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Thesis defences

PhD Oral Exam - John Alexander Jimenez Garcia, Health and Exercise Science

Connecting Physical Literacy and Injury Prevention Strategies: Assessing and Intervening Movement Skills in 8-12-Year-Old Children

Date & time
Monday, March 27, 2023
2 p.m. – 4 p.m.

This event is free


School of Graduate Studies


Daniela Ferrer



When studying for a doctoral degree (PhD), candidates submit a thesis that provides a critical review of the current state of knowledge of the thesis subject as well as the student’s own contributions to the subject. The distinguishing criterion of doctoral graduate research is a significant and original contribution to knowledge.

Once accepted, the candidate presents the thesis orally. This oral exam is open to the public.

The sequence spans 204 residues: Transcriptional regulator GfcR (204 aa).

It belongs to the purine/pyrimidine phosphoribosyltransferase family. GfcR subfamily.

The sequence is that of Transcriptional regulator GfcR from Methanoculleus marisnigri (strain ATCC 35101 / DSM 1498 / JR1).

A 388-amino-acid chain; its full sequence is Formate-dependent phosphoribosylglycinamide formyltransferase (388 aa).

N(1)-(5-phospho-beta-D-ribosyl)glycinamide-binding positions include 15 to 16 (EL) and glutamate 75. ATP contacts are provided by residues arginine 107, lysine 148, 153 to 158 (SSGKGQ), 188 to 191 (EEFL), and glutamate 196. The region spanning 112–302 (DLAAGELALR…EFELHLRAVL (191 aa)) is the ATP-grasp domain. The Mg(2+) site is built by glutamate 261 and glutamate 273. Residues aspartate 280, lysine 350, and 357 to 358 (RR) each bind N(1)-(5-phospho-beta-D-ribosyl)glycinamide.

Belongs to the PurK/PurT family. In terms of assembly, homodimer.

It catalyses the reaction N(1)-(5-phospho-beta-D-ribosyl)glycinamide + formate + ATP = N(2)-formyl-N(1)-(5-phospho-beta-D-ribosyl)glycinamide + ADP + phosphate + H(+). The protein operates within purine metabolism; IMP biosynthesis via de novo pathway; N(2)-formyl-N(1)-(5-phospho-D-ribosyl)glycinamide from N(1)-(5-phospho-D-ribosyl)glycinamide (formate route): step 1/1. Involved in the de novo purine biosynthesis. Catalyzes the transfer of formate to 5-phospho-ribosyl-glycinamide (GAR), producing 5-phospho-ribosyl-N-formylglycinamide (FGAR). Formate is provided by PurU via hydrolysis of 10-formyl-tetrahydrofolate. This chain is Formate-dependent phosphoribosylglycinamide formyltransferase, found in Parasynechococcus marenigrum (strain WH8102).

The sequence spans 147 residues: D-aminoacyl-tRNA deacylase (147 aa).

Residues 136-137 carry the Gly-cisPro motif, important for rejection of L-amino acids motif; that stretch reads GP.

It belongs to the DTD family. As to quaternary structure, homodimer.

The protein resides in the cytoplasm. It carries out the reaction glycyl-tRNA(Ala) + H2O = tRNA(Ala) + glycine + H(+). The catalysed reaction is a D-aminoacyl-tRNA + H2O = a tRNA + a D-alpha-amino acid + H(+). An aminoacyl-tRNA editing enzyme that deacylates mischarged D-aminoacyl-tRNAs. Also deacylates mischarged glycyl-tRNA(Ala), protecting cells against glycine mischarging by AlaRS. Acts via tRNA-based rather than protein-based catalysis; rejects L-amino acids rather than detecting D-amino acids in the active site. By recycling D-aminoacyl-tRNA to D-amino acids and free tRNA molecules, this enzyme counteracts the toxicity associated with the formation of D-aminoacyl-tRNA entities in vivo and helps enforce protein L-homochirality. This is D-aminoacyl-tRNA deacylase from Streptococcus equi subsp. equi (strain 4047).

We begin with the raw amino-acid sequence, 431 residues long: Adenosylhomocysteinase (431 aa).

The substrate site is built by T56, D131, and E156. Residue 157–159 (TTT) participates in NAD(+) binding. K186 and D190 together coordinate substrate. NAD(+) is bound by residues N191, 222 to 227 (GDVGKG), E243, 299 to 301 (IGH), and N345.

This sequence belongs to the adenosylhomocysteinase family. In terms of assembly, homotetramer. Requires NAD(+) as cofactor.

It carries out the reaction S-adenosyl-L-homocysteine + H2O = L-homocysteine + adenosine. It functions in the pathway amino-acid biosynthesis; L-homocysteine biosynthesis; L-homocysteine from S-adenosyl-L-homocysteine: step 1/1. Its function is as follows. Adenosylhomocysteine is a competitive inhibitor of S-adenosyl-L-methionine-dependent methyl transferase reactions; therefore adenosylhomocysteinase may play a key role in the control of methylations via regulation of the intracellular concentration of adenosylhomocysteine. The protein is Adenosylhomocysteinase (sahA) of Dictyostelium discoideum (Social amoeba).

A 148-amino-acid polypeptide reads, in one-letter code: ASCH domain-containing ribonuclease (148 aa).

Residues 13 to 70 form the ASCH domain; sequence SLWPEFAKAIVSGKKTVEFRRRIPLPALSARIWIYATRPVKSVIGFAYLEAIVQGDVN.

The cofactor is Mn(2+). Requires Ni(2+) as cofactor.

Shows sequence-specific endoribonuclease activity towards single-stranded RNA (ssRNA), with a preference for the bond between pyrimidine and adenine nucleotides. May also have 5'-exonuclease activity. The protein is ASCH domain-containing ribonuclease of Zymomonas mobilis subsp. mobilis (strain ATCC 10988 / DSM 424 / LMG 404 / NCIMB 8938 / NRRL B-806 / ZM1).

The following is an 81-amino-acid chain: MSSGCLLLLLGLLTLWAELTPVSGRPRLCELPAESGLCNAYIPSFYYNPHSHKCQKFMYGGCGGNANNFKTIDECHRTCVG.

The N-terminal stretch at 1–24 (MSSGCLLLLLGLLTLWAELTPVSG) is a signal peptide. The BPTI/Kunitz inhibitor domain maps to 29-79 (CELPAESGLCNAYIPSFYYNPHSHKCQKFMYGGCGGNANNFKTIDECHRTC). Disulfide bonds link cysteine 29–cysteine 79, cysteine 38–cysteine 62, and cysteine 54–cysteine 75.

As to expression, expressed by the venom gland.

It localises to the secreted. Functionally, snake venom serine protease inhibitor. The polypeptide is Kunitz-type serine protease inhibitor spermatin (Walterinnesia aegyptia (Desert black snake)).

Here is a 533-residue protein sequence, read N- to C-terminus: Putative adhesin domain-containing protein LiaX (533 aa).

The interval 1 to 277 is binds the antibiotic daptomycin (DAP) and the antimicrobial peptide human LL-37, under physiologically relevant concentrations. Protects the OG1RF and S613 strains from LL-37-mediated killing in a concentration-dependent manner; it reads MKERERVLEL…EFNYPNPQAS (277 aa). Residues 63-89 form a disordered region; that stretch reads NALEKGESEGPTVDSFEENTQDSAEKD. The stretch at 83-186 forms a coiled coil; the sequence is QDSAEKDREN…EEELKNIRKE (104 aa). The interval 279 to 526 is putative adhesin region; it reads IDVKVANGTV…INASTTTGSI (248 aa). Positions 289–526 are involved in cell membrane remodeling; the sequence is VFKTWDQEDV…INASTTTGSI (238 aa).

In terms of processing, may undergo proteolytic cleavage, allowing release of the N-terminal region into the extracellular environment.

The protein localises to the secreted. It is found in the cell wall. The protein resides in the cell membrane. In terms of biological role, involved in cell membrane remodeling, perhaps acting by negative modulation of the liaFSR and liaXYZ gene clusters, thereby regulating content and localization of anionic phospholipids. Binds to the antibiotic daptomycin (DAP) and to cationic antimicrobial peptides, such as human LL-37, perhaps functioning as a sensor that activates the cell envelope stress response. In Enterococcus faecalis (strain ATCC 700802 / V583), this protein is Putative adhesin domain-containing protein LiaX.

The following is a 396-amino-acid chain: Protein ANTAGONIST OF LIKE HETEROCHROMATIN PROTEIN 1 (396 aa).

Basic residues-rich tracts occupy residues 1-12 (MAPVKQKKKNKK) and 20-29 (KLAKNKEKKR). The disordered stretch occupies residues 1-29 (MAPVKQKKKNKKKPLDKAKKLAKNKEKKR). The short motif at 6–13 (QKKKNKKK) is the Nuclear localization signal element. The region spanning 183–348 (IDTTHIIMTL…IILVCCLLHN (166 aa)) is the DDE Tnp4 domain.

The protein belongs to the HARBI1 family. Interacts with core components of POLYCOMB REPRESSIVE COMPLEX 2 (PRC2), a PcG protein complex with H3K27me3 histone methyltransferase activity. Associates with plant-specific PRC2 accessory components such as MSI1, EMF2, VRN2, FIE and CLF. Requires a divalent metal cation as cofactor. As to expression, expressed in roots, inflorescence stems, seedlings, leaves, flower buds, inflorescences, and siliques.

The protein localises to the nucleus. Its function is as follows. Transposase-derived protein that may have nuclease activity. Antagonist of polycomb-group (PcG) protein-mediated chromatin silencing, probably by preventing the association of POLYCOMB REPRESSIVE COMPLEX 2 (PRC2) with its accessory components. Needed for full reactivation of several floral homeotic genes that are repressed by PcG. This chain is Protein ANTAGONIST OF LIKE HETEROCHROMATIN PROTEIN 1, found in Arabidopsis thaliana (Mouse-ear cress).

Physical activity is associated with positive health outcomes in children and adolescents. The physical literacy model aims to promote lifelong physical activity by focusing on affective, cognitive, behavioral, and physical factors. Promoting physical activity in youth is a global objective; however, participating in physical activity and sports is associated with an increased risk of lower-limb musculoskeletal injuries, which is a barrier to physical activity participation. Injury prevention strategies use multicomponent injury prevention programs and screening tools that target modifiable risk factors of injury. The physical literacy model and injury prevention strategies use similar movement-related constructs but are rarely connected in the literature and practice. A screening tool that assesses movement competence and injury risk may be a valuable source of information to fit interventions in different contexts. An intervention based on the physical literacy model and multicomponent injury prevention programs may help enhance physical literacy constructs and neuromuscular performance and reduce the risk of lower-limb injuries. Addressing these related elements and constructs may favor adopting and maintaining physical activity. This dissertation consists of five chapters. Chapter one introduces the concepts used in the dissertation and states the hypotheses and objectives. Chapter two describes a systematic review with six meta-analyses that studied the characteristics and effects of multicomponent injury prevention programs on various fundamental movement skills in children and adolescents. Chapter three describes the evaluation of the concurrent and construct validity of the Children Focused Injury Risk Screening Tool (ChildFIRST). The ChildFIRST is a process-based assessment of movement skills that aims to identify 8-12-year-old children with poor movement competence and increased risk of lower-limb musculoskeletal injury. Chapter four was based on the evidence from the second chapter and the literature, and it describes the development, implementation, and feasibility testing of a neuromuscular warm-up for 8-12-year-old children. The neuromuscular warm-up was based on the physical literacy model and multicomponent injury prevention programs. The intervention positively affected physical literacy constructs, neuromuscular performance, movement competence, and injury risk profile, which was assessed using the ChildFIRST. Chapter five discusses the findings from chapters two, three, and four and offers a general conclusion and recommendations for future research.

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